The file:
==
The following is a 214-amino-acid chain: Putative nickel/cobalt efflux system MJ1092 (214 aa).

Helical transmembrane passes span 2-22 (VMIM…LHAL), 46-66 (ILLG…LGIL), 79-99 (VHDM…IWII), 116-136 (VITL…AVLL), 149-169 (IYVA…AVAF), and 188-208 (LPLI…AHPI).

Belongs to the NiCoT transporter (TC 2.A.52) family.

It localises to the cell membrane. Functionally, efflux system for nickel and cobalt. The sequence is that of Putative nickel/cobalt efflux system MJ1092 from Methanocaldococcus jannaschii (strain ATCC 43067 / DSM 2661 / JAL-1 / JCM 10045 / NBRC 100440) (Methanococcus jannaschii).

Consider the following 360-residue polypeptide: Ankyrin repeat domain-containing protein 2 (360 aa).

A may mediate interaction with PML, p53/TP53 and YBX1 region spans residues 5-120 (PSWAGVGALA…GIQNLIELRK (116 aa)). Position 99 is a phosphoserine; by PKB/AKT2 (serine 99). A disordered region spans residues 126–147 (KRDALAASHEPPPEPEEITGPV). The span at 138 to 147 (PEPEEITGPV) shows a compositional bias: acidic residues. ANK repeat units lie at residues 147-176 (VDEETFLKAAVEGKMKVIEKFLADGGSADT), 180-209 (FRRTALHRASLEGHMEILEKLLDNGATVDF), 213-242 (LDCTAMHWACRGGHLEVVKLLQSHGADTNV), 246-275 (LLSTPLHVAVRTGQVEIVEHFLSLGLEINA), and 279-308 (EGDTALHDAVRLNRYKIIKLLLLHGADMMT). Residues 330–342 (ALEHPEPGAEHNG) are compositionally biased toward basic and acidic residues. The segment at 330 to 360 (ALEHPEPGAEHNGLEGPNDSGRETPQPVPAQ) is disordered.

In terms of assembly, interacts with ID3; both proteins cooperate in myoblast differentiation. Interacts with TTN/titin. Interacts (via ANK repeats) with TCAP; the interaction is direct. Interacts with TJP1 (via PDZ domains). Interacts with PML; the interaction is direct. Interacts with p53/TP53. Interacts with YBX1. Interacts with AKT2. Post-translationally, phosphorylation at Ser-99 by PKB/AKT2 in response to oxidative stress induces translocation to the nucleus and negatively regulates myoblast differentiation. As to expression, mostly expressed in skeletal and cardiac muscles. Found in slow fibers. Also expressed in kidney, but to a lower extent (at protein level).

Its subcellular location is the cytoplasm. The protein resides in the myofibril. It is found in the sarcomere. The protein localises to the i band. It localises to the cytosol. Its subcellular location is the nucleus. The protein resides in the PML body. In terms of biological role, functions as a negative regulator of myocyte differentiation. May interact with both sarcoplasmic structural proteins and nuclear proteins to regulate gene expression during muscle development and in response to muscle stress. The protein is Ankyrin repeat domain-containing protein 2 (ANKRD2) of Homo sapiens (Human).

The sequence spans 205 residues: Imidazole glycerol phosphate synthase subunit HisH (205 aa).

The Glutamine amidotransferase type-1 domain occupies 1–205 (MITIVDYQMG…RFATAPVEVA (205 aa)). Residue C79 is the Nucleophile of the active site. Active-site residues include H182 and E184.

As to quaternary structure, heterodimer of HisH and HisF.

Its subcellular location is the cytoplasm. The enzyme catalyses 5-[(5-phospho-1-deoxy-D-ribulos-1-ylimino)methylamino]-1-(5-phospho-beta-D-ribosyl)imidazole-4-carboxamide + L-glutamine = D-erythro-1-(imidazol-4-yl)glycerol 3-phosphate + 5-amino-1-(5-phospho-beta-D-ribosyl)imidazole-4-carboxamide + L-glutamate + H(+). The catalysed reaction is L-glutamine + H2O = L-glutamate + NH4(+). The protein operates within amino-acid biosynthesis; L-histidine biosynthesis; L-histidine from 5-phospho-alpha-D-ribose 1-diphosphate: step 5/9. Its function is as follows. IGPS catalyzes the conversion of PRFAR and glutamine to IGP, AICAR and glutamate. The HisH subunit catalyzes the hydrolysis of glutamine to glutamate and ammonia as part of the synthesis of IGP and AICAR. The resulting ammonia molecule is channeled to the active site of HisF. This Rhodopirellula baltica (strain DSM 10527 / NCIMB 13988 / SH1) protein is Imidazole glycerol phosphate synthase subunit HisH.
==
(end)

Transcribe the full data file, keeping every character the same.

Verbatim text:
The following is a 214-amino-acid chain: Putative nickel/cobalt efflux system MJ1092 (214 aa).

Helical transmembrane passes span 2-22 (VMIM…LHAL), 46-66 (ILLG…LGIL), 79-99 (VHDM…IWII), 116-136 (VITL…AVLL), 149-169 (IYVA…AVAF), and 188-208 (LPLI…AHPI).

Belongs to the NiCoT transporter (TC 2.A.52) family.

It localises to the cell membrane. Functionally, efflux system for nickel and cobalt. The sequence is that of Putative nickel/cobalt efflux system MJ1092 from Methanocaldococcus jannaschii (strain ATCC 43067 / DSM 2661 / JAL-1 / JCM 10045 / NBRC 100440) (Methanococcus jannaschii).

Consider the following 360-residue polypeptide: Ankyrin repeat domain-containing protein 2 (360 aa).

A may mediate interaction with PML, p53/TP53 and YBX1 region spans residues 5-120 (PSWAGVGALA…GIQNLIELRK (116 aa)). Position 99 is a phosphoserine; by PKB/AKT2 (serine 99). A disordered region spans residues 126–147 (KRDALAASHEPPPEPEEITGPV). The span at 138 to 147 (PEPEEITGPV) shows a compositional bias: acidic residues. ANK repeat units lie at residues 147-176 (VDEETFLKAAVEGKMKVIEKFLADGGSADT), 180-209 (FRRTALHRASLEGHMEILEKLLDNGATVDF), 213-242 (LDCTAMHWACRGGHLEVVKLLQSHGADTNV), 246-275 (LLSTPLHVAVRTGQVEIVEHFLSLGLEINA), and 279-308 (EGDTALHDAVRLNRYKIIKLLLLHGADMMT). Residues 330–342 (ALEHPEPGAEHNG) are compositionally biased toward basic and acidic residues. The segment at 330 to 360 (ALEHPEPGAEHNGLEGPNDSGRETPQPVPAQ) is disordered.

In terms of assembly, interacts with ID3; both proteins cooperate in myoblast differentiation. Interacts with TTN/titin. Interacts (via ANK repeats) with TCAP; the interaction is direct. Interacts with TJP1 (via PDZ domains). Interacts with PML; the interaction is direct. Interacts with p53/TP53. Interacts with YBX1. Interacts with AKT2. Post-translationally, phosphorylation at Ser-99 by PKB/AKT2 in response to oxidative stress induces translocation to the nucleus and negatively regulates myoblast differentiation. As to expression, mostly expressed in skeletal and cardiac muscles. Found in slow fibers. Also expressed in kidney, but to a lower extent (at protein level).

Its subcellular location is the cytoplasm. The protein resides in the myofibril. It is found in the sarcomere. The protein localises to the i band. It localises to the cytosol. Its subcellular location is the nucleus. The protein resides in the PML body. In terms of biological role, functions as a negative regulator of myocyte differentiation. May interact with both sarcoplasmic structural proteins and nuclear proteins to regulate gene expression during muscle development and in response to muscle stress. The protein is Ankyrin repeat domain-containing protein 2 (ANKRD2) of Homo sapiens (Human).

The sequence spans 205 residues: Imidazole glycerol phosphate synthase subunit HisH (205 aa).

The Glutamine amidotransferase type-1 domain occupies 1–205 (MITIVDYQMG…RFATAPVEVA (205 aa)). Residue C79 is the Nucleophile of the active site. Active-site residues include H182 and E184.

As to quaternary structure, heterodimer of HisH and HisF.

Its subcellular location is the cytoplasm. The enzyme catalyses 5-[(5-phospho-1-deoxy-D-ribulos-1-ylimino)methylamino]-1-(5-phospho-beta-D-ribosyl)imidazole-4-carboxamide + L-glutamine = D-erythro-1-(imidazol-4-yl)glycerol 3-phosphate + 5-amino-1-(5-phospho-beta-D-ribosyl)imidazole-4-carboxamide + L-glutamate + H(+). The catalysed reaction is L-glutamine + H2O = L-glutamate + NH4(+). The protein operates within amino-acid biosynthesis; L-histidine biosynthesis; L-histidine from 5-phospho-alpha-D-ribose 1-diphosphate: step 5/9. Its function is as follows. IGPS catalyzes the conversion of PRFAR and glutamine to IGP, AICAR and glutamate. The HisH subunit catalyzes the hydrolysis of glutamine to glutamate and ammonia as part of the synthesis of IGP and AICAR. The resulting ammonia molecule is channeled to the active site of HisF. This Rhodopirellula baltica (strain DSM 10527 / NCIMB 13988 / SH1) protein is Imidazole glycerol phosphate synthase subunit HisH.